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The void for vagueness doctrine is a rule implemented
by the constitution, that requires criminal laws to state exactly what conduct
is punishable. If a criminal law violates the requirements, it is said
to be called “void for vagueness”. The vagueness doctrine is based on the due
processes of the fifth and fourteenth amendments, that are placed in the U.S.

Constitution. The vagueness doctrine also helps to prevent arbitrary
enforcement of the laws, this requires fair notice of what is punishable by law
or what’s not punishable by law. (Cornell Law School, 2017)

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In
simpler terms, the void for vagueness doctrine says that “a
law cannot be enforced if it is it is so vague or confusing that the average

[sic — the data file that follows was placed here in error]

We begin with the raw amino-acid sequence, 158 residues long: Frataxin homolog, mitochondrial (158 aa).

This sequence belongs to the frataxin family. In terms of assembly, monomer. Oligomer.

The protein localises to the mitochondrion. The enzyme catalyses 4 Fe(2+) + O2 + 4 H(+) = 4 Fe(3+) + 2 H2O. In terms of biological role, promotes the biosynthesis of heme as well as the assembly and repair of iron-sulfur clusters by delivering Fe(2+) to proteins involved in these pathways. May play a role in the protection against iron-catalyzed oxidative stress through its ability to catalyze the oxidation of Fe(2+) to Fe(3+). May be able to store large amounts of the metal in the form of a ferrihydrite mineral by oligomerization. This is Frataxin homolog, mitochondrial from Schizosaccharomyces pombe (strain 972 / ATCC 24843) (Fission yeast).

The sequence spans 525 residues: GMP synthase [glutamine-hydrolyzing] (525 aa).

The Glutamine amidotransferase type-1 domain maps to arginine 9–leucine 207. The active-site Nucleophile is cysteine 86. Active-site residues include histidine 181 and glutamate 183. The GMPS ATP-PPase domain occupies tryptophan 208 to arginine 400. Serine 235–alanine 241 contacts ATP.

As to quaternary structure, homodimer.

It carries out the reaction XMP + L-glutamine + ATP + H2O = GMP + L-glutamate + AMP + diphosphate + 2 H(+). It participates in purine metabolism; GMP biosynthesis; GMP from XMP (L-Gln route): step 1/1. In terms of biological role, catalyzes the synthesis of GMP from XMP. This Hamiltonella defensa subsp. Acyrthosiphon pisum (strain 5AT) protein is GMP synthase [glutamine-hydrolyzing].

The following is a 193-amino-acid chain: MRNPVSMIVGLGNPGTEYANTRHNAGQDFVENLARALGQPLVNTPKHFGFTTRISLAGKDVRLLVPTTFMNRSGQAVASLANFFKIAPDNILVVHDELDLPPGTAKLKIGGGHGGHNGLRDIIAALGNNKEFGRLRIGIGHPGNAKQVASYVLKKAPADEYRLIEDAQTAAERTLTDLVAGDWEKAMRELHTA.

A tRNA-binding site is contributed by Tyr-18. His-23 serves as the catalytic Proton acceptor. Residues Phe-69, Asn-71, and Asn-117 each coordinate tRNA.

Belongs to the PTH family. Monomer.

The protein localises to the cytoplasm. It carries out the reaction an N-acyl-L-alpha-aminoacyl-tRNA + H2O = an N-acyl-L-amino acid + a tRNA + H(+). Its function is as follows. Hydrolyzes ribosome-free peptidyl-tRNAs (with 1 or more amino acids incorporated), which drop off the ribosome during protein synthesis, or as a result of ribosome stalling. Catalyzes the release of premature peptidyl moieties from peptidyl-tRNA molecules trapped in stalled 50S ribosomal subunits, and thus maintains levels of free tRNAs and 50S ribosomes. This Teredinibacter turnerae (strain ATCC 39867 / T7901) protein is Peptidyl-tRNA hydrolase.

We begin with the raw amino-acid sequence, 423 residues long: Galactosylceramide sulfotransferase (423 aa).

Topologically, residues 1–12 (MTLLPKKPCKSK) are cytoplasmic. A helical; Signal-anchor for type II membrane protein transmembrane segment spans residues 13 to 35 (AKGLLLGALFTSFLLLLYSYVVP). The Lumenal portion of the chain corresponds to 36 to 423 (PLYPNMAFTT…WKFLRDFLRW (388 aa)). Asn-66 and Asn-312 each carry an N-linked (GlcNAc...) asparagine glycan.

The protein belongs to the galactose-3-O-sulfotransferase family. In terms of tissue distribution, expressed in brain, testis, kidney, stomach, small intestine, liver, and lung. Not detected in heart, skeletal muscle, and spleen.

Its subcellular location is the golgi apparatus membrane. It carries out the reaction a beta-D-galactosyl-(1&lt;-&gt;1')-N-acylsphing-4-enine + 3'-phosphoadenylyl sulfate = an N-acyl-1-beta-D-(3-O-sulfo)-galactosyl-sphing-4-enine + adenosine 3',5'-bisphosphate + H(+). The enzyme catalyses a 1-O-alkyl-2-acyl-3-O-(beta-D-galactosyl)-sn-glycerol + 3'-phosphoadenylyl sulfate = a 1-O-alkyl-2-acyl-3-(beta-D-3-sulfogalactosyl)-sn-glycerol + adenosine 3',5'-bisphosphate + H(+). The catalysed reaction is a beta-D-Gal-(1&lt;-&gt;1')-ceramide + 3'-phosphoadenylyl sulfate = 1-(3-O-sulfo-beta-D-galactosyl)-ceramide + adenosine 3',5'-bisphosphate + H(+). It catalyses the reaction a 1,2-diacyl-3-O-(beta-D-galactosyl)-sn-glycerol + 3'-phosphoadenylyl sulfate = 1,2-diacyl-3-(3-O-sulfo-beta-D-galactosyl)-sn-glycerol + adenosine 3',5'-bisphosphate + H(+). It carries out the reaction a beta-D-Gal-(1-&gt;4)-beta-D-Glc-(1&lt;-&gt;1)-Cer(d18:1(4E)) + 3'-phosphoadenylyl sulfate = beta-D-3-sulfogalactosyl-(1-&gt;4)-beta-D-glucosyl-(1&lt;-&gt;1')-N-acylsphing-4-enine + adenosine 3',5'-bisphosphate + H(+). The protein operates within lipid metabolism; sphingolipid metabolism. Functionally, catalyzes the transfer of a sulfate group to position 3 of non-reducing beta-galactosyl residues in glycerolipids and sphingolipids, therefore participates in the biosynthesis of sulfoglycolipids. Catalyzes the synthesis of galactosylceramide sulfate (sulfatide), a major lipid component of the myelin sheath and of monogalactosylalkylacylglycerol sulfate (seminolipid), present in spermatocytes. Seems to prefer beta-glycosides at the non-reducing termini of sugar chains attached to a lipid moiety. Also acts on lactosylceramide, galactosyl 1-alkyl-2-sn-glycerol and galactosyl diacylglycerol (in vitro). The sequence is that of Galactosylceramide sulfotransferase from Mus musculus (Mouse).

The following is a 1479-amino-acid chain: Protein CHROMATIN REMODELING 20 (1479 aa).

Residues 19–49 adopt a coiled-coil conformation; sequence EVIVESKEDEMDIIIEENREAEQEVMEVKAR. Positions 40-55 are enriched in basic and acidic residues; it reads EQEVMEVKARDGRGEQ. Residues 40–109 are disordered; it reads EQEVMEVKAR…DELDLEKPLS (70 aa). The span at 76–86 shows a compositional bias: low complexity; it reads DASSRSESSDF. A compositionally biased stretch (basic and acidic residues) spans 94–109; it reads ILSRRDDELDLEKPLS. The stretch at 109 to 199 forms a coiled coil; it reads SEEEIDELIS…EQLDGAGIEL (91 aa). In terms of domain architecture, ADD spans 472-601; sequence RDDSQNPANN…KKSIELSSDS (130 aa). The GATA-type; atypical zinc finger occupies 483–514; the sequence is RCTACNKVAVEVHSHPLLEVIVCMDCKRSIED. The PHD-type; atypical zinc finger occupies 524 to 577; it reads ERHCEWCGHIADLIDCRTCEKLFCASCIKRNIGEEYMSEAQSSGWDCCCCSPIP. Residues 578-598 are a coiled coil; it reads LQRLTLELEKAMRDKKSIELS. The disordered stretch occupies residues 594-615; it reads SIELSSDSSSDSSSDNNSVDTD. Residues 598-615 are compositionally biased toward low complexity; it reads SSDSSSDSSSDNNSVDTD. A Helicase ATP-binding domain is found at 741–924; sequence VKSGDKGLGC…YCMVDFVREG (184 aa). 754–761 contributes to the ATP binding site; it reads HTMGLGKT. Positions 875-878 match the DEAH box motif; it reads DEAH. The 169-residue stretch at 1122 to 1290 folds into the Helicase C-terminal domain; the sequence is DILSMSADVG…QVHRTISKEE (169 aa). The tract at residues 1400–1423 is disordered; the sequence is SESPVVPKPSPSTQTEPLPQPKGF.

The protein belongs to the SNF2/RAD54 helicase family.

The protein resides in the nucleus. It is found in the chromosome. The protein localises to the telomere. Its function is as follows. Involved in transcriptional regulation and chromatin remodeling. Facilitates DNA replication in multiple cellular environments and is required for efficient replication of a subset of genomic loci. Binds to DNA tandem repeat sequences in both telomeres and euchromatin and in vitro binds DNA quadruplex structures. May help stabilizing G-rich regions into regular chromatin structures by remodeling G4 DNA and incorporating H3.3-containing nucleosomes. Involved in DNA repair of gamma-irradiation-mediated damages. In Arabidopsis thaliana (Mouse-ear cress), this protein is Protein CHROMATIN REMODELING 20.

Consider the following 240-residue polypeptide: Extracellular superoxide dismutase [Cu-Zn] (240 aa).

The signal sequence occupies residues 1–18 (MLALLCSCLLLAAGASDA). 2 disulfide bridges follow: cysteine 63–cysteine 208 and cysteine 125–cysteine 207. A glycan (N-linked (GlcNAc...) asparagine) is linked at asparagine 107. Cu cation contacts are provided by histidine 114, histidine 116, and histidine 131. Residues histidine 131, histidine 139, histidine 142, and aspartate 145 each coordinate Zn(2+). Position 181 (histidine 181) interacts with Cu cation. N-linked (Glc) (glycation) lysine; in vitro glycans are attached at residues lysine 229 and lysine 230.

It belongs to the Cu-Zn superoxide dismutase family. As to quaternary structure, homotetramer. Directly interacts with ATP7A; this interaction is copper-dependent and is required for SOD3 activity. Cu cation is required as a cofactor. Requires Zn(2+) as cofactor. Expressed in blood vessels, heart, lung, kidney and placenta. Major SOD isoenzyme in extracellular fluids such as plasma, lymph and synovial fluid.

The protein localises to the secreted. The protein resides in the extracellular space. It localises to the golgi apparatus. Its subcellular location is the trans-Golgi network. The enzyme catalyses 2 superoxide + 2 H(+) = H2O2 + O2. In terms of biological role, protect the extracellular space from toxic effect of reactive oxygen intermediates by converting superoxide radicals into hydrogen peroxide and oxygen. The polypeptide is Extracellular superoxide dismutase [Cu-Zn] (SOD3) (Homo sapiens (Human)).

person could not figure out what is being prohibited or what the penalties are
for breaking that law.” (Rottenstein Law Group, 2014) There are two ways
that a law can be unconstitutionally vague. The first way a law can be vague is
if it doesn’t thoroughly
explain or say what behavior that the law is meant to affect. If a typical
average person cannot decide from reading the law, what they should or shouldn’t do concerning the law, then the law is said
to be vague and it violates the due process. The second way a law can be vague,
is if it does not completely explain a certain procedure that the courts and
law enforcement must abide to. (Rottenstein Law Group, 2014)

            Recently, the void for vagueness
doctrine was brought about and applied to the U.S. Immigration laws. The U.S. government was targeting
noncitizens that obtained criminal convictions, and ordering them to be removed
from the country. During Barack Obama’s presidency, his administration deported
over 2.5 million noncitizens. The Supreme Court found
that Obama’s administration went overboard with the
deportations and had set aside for the removal of criminal offenders. This happening
was inconsistent with the immigration statute. 

(Johnson, 2017)

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